Truth matters. Distorting truth matters. Misrepresenting or distorting God and His Word not only matters, it is deadly serious. When people are misled and deceived then they are, in fact, on the broad road that leads to destruction (at least if Scripture is our unalterable Standard). The worst place to be is not just on the broad road (and know we are on that path), but to be on the road to destruction all while believing you are on the right path of truth and true grace. Many people are destroyed by false teaching, how many more are destroyed by over correction?

    • MB,and who shall we trust to deal with all of this? I hear your concerns, but isn’t the Holy Spirit the one who guides us into all truth? No one here is going to call you a Pharisee because of you express your point of view, but my question would be how well does the “defending” work? Yes many people cling to false teachings for false comfort, though they don’t know it to be false. But defending truth rarely changes someone’s mind. I think that’s our point. It just drives them deeper into error. And honestly, I find most error doesn’t come from people who are simply learning to follow Jesus, but from those who want to be somebody, an expert, a guide for others. They are the ones that usually concoct untruth into compelling stories that other want to orbit their life around. But as you said, we’re called to orbit around Jesus not our pet theologies. None of us understand6I guess the reason I’m not as concerned as you seem to be about all this is because false teaching seems to implode of it’s own weight. It doesn’t work. Those who follow it will still end up empty and have a chance to turn back to him.

      By wider doors, we certainly don’t mean the broad way to destruction. Truth is important and Truth himself will help us discover it. Scripture is valuable for sure, but how many have misinterpreted Scripture to their own destruction as well. Trusting him while we love people gives people the best opportunity to discover the truth and walk in it as I see it. (Wayne)

  3. Thank you Wayne, for responding ….

    The Holy Spirit of truth guides into truth, AND He has given us His written Word by which to direct us, guide us, and protect us, and to detect false teachings that deceive and destroy countless people.

    Whether or not something “works,” as important as that is, is not our primary concern (e.g. we don’t control that). Also, what determines what is “success” or if something “works” (e.g. what standard do we use)? Are big numbers “success”? Actually, that often is not a good sign (Lk 6:26; Matt 7:13-14) If, as an example, our theology is acceptable to or liked by non-believers (those who reject the Spirit of truth and Word of truth) than those who have a high view of Scripture and truth, is more politically correct than biblically correct, then some would see that as success, yet that would be beyond troubling (1 Jn 4:5-6).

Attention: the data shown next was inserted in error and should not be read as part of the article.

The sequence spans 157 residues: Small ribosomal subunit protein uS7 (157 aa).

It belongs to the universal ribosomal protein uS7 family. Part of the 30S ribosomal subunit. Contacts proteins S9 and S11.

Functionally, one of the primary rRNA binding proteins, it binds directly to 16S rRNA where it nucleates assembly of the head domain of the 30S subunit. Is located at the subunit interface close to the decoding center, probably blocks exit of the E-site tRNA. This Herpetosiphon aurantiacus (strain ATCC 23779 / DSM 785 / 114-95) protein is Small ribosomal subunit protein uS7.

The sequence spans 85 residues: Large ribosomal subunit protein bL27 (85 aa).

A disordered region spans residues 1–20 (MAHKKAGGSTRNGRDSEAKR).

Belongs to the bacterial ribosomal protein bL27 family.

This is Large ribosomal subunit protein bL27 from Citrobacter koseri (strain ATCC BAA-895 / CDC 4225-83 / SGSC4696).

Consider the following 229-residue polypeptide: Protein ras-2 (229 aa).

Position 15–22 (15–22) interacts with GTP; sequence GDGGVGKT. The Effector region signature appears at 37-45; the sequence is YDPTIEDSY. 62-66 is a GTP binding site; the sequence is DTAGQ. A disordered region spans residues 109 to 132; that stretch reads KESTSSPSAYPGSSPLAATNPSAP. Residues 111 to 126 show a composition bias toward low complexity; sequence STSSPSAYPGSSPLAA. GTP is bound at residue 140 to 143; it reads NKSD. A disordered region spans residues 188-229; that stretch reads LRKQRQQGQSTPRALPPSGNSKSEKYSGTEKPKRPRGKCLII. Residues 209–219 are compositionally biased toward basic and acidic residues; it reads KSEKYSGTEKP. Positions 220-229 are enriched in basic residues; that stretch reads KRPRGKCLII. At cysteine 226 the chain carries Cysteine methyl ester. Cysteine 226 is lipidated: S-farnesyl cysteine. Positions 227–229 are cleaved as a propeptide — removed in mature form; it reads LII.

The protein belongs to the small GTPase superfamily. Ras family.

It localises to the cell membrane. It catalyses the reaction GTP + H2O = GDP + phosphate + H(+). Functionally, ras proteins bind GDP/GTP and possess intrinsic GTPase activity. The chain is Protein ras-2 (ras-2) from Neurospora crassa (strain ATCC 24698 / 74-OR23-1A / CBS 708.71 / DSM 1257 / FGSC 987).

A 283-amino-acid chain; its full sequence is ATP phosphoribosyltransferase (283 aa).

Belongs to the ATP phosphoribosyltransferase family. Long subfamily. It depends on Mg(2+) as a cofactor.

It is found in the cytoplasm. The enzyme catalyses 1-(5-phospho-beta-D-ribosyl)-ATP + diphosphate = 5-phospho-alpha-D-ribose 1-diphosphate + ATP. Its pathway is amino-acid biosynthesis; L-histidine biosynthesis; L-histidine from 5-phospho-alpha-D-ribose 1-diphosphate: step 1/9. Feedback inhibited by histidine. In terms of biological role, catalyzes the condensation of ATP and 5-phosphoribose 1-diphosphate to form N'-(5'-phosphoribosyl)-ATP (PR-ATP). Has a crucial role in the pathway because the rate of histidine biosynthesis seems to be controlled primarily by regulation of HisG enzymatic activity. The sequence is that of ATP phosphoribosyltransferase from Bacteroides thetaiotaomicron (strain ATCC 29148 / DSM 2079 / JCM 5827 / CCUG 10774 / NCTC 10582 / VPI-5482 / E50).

Our responsibility and calling is to be loving and faithful with what has been entrusted to us, and to entrust the outcome to God. That, I would say, is success (“Well done good and faithful servant”).

    We are called many times by the Spirit of truth to defend the truth (e.g. several times in the first chapter of Philippians). Does that “work”? Absolutely! Why else would the God of truth tell us to do that? Also, it is not just “defending” the truth, it is faithfully and accurately teaching the truth (which, directly or indirectly, defends the truth).

    You say that “defending truth rarely changes someone’s mind” (by the way, you are directly or indirectly defending what you wrote and believe, which is great, and I appreciate it), I greatly disagree that it rarely changes people. This not only helped me greatly, and many I know, I see this working and succeeding every day. Not only that, in an age of error, the truth (teaching and defending the truth) is all the more important and necessary. What is more, the “love for the truth” seems to be absolutely essential, not just to avoid deception, but this leads to believing “the lie” and “perishing” apart from God. What could be more important?

    False teaching, unfortunately, does very much work (Gal 1:6-9; Matt 7:13-23; 2 Thess 2:1-12; 1 Tim 6:20-21; 2 Tim 2:15-18; 3:1-13; 4:3-4). That’s the problem. That is why Jesus (and His followers) frequently warned and warned about this. Why would they do this if it doesn’t work? Jesus didn’t warn about a lack of good works but of deception, false teachers, false Christs, etc. People are NOT gravitating toward truth today, quite the opposite. The are buying into false narratives about a false Jesus. Where does that take them?